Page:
ESP32 Timers & Timer Interrupts

Published  June 23, 2022   0
ESP32 Timers & Timer Interrupts

There are times when you need something to happen on time and that’s where timers and timer interrupts come to play. A timer is a kind of interrupt. It is like a simple clock that is used to measure and control time events providing a precise time delay. Most microcontrollers have inbuilt timers which are used not only to generate time delays but also as a counter. This characteristic of the timer is used for many applications. The timers in the microcontroller are controlled by special function registers that are assigned for timer operations.

ESP32 Timers

The ESP32 chip contains two hardware timer groups. Each group has two general-purpose hardware timers. They are all 64-bit generic timers based on 16-bit prescalers and 64-bit up / down counters which are capable of being auto-reloaded.

Timer Interrupts

Timer Interrupts are an effective way to ensure timed events happen to the millisecond, allowing for fine-tuned clock or PWM operations, or just supplying a reliable pulse to an LED. The timer interrupts are the software interrupts generated by the timer. Timer interrupts allow you to perform a task at very specifically timed intervals regardless of what else is going on in your code. They are similar to external interrupts, but instead of being triggered by an external event, they are triggered by a timer. Once triggered, they will interrupt the thread of execution after the current instruction completes, will call the ISR, and will return to the next instruction from where it left off when it has finished, just like hardware or external interrupt. Here is an image demonstrating the Timer concept.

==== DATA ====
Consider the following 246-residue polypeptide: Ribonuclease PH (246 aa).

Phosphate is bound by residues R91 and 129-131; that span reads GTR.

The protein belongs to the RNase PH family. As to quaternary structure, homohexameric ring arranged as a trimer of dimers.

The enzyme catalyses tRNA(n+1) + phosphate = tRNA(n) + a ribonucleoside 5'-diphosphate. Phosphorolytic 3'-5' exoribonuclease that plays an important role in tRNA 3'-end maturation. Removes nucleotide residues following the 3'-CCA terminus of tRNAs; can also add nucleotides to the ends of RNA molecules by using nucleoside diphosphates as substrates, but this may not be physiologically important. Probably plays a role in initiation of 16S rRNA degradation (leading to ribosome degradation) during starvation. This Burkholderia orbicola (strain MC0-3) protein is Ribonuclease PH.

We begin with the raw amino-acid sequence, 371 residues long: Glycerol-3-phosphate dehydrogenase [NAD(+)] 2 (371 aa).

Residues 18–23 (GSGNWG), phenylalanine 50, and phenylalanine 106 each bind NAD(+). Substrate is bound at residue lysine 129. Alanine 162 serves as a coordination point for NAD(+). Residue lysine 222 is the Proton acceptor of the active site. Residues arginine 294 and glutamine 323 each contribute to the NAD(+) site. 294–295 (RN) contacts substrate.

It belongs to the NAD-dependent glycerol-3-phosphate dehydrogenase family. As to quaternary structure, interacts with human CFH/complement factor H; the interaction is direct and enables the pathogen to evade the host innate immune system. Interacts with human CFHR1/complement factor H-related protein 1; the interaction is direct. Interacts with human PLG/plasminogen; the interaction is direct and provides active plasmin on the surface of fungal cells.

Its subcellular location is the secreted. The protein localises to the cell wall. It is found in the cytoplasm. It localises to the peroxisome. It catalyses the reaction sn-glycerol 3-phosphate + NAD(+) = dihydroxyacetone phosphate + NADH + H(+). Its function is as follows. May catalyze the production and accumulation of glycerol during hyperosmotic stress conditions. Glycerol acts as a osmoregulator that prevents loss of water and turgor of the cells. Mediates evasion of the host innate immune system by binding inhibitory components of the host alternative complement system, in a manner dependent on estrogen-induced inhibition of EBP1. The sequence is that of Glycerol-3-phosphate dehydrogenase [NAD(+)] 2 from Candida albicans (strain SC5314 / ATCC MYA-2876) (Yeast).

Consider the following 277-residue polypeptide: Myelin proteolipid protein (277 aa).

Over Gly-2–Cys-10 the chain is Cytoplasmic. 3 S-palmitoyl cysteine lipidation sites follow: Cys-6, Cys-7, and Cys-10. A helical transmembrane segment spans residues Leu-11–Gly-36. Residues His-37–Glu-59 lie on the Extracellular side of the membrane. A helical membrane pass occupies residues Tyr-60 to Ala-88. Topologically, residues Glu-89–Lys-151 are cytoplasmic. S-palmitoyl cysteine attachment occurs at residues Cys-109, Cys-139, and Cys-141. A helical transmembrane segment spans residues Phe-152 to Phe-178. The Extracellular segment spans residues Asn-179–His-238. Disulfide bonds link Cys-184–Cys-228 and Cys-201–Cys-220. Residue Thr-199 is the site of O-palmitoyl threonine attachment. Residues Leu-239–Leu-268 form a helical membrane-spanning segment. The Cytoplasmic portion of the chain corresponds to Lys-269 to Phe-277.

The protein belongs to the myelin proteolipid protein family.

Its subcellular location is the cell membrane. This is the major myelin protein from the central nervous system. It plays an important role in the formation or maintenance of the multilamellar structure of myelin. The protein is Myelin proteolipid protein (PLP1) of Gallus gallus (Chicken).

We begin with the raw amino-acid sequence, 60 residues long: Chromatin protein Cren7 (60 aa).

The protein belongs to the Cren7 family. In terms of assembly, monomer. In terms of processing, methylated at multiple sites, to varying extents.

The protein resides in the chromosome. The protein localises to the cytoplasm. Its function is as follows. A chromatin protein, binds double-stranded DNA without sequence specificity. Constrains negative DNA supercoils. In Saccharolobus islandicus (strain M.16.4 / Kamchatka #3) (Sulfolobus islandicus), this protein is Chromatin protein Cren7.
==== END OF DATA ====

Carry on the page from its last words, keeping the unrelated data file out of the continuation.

ESP32 Timer Interrupt

As these timers are hardware-based, all timing is related to the clock of the timer. The timer speed can be determined by the following formula-

timer speed (Hz) = Timer clock speed (Mhz) / prescaler

For example, the speed of a timer in an ESP32, which is running at a clock frequency of 80MHz, will be 80MHz or 8000000MHz for a set prescaler value of 1 and will be 1MHz or 1000000Hz for a prescaler value of 80.

The prescaler is what the above frequency is divided by to form a "tick" of the timer (increment its counter). The ISR is then configured to trigger after a specific number of ticks. The following image shows the process flow with a timer interrupt.

ESP32 Timer Flow Chart

Just like a hardware interrupt the timer interrupts are also the best way to run non-blocking functions at a certain interval. For that, we will configure and attach a particular timer interrupt to a specific ISR in the setup function. The controller will execute the main loop continuously. Whenever a timer interrupt is generated, the microcontroller will pause the main loop and will proceed with the execution of the Interrupt Service Routine or ISR. Once the ISR is finished executing, the microcontroller will resume the main loop from where it was paused. This process will repeat for every Timer Interrupt.

Commonly Asked Questions about ESP32 Timer Interrupts

Q. How many Timers do ESP32 have?

The ESP32 offers four 64-bit timers.

Q. How to use Timer interrupt in ESP32?

You can attach the desired timer to an interrupt and can assign an ISR for the same

Q. How does the ESP32 timer work?